There’s nothing quite like having guests from out of town stay for a weekend to make me realize how not-normal my life is.
I think about the past weekend in clips.
There’s a big group of us — guests and Alaska friends — clattering down to the frozen blue-green lake in 7-degree temperatures, sitting down and tugging on skates.
There’s gazing at ominous deep gray clouds building behind a snowy peak at Hatcher Pass, the mountain popping against the grey in an unbelievable bright white.
And the burning feeling in my calves as I’m reminded I’m very far out of hiking shape as I head up Lazy Mountain in a snowstorm. Sledding down, I drench myself in snow spray, shriek, try not to bowl over my friends and forget all about the hike up.
By the end of the weekend, I am bruised, deeply tired and very satisfied that this weekend is just a routine part of life.
Contrast this with my upbringing in the suburbs of Massachusetts. Weekends were about going to the mall or the movies. I’m sure that routine would have become more sophisticated if I’d stayed. Maybe I would have gone to new restaurants and shows, or gone out of town for a long weekend.
There’s nothing wrong with that. I’m as much of a fan of cities as anyone else, and plenty of people choose to live where there is a concentration of human-powered activity and entertainment, not to mention the access afforded in the Lower 48.
But Alaska’s culture is different, varied, and frequently can’t be bought and consumed. It takes place over card games, in community centers, at dinner tables, in churches and, yes, on trails, ice skates and my butt while shrieking down a hill in the snow with my friends.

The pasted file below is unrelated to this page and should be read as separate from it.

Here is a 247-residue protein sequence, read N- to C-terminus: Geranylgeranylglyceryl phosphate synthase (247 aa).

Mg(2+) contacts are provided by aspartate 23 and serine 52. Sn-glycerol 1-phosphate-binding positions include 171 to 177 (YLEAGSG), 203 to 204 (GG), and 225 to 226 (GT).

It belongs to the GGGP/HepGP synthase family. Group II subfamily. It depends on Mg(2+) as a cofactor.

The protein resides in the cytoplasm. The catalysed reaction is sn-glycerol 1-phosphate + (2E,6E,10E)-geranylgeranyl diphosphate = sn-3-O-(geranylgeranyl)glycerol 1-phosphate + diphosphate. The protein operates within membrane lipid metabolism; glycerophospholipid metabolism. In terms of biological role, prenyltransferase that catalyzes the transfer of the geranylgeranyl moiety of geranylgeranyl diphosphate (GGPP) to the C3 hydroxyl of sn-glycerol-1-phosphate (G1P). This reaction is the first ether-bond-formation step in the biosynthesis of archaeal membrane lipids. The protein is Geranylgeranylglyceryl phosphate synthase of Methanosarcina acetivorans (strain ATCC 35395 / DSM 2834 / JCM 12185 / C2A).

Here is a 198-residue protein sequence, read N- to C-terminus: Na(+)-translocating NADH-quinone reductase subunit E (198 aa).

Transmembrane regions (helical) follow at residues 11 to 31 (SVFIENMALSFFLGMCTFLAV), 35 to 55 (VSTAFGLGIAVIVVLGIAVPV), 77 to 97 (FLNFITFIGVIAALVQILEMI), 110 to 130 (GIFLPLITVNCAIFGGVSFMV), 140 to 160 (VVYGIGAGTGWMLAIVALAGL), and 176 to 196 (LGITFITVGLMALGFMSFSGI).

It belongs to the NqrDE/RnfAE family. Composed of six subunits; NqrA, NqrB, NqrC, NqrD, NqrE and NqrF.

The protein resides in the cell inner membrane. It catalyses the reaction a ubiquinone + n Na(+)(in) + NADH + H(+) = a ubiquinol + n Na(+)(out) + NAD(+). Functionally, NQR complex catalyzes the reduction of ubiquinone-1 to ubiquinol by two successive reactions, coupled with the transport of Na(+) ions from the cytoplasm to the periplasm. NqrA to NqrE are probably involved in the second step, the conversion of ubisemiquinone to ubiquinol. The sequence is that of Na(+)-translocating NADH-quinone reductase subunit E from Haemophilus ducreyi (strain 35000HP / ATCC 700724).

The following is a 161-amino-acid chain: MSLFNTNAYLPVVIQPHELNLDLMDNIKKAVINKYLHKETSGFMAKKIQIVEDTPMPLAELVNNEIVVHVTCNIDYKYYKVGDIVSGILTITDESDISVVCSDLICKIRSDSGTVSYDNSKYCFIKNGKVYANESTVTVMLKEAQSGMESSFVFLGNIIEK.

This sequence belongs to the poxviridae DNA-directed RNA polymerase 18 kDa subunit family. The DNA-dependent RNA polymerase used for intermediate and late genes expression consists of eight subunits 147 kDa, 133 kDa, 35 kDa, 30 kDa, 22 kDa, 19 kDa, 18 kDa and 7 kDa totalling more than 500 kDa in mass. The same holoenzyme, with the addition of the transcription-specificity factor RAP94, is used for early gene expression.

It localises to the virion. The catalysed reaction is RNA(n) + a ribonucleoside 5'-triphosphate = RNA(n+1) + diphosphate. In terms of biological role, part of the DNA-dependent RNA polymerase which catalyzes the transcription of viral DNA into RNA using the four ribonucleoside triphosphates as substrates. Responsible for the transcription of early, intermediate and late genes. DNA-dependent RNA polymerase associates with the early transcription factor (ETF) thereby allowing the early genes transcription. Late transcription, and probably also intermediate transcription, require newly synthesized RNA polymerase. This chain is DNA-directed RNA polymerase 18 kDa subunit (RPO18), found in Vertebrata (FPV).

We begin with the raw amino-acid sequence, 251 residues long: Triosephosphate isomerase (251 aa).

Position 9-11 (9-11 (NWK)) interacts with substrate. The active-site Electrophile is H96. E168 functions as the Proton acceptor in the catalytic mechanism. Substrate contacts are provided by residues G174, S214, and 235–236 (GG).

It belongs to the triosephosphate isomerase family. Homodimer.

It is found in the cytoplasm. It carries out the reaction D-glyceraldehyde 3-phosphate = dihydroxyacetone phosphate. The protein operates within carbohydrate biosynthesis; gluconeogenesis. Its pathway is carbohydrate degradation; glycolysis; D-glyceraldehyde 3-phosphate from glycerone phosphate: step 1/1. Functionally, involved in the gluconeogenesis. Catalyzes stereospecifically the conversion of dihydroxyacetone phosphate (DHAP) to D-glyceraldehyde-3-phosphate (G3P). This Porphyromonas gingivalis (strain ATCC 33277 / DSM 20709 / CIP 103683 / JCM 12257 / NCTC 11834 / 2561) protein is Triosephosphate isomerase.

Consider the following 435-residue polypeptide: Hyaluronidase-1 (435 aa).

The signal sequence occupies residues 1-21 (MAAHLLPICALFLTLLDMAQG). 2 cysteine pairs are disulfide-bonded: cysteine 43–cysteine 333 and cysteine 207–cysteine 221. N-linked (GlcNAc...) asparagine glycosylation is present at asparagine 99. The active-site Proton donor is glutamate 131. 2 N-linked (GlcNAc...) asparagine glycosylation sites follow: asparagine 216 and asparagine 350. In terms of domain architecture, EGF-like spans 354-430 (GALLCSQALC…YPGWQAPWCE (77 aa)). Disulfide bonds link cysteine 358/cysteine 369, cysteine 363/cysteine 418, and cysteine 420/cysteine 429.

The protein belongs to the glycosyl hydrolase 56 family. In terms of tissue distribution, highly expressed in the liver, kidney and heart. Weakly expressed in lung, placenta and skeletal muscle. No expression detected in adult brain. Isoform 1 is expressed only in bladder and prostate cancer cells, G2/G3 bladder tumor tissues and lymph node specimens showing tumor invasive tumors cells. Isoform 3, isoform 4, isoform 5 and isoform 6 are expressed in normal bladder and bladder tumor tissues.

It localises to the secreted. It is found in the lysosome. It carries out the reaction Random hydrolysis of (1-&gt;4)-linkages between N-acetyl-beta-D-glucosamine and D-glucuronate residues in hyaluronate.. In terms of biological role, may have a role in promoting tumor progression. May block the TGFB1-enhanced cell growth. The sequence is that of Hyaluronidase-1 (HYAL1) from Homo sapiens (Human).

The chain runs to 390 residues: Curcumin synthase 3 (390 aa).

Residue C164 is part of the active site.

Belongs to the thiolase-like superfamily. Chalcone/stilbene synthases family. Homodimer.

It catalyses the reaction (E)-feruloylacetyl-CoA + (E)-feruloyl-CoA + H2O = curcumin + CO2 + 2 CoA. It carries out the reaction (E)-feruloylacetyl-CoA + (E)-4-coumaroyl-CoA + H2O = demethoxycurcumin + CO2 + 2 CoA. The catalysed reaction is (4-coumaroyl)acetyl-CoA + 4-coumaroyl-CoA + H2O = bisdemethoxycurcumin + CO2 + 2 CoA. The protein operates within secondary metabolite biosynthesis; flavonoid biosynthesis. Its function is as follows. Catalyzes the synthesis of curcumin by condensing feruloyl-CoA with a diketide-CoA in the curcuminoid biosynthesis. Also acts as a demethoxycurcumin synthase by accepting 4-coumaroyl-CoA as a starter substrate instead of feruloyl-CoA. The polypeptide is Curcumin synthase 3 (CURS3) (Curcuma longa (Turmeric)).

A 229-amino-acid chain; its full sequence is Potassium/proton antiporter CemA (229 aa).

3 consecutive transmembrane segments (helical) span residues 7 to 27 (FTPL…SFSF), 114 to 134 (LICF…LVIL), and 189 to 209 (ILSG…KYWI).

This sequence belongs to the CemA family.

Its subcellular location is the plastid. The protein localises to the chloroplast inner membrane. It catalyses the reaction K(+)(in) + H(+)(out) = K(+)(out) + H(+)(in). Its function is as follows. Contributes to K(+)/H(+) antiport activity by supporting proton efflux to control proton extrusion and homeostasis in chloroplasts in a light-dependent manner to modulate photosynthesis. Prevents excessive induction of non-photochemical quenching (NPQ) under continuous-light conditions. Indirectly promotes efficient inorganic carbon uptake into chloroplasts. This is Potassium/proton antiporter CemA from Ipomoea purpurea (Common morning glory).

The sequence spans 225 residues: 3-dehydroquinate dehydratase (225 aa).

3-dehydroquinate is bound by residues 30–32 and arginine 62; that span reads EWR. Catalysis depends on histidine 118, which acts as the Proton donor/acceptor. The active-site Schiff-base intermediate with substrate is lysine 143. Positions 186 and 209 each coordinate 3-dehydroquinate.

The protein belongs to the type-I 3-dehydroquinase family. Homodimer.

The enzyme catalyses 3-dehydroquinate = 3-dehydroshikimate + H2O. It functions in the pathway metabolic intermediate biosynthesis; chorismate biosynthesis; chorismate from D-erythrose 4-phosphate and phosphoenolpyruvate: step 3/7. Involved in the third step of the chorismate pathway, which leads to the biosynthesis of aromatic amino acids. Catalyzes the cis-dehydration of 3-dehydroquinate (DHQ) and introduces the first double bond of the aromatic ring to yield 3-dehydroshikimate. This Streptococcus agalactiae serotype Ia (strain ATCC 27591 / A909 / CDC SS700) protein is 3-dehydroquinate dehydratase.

It’s not that the weekend activities themselves were really different than our norm, although we crammed more of them in than usual so our guests could see and experience more. But everything we did was made better because we got to experience it through the eyes of visitors.
Seeing them get excited helped me remember that the kind of access to wildness and outdoor experiences we have as Alaskans is not normal. The views we have here are extraordinary in and of themselves, and we get to pay those views a visit by hiking up into the mountains.
It helps to have guests that are game. It’s also critical for them to know what they like and where the limits are. Alaska pushes and pushes and pushes. A visitor one time exclaimed, frustrated, “Alaska takes normal fun things and makes them extreme!”
That’s true. Lazy Mountain lies in its name (the original Lazy Mountain trail is a straight shot uphill — who needs switchbacks?). Lake ice can feel treacherously bumpy and uneven, even on good skates. Studded bike tires aren’t completely fool proof; neither are Microspikes. One of our guests opted to hang out and enjoy a hot bath with a view of the snow one on of the mornings. To me, that’s a pretty great way to take things in without pushing past fun.
The phrase “quality of life” is a sterile way of talking about the cumulative experience of getting to feel joy and connection on a regular basis. At its best, this is what Alaska offers. It’s hard to beat those day-to-day activities that feel routine, yet are anything but. I’m grateful for the visitors to help me reconnect with my sense of awe in what is seemingly normal life in the great north.
Alli Harvey lives in Palmer and plays in Southcentral Alaska.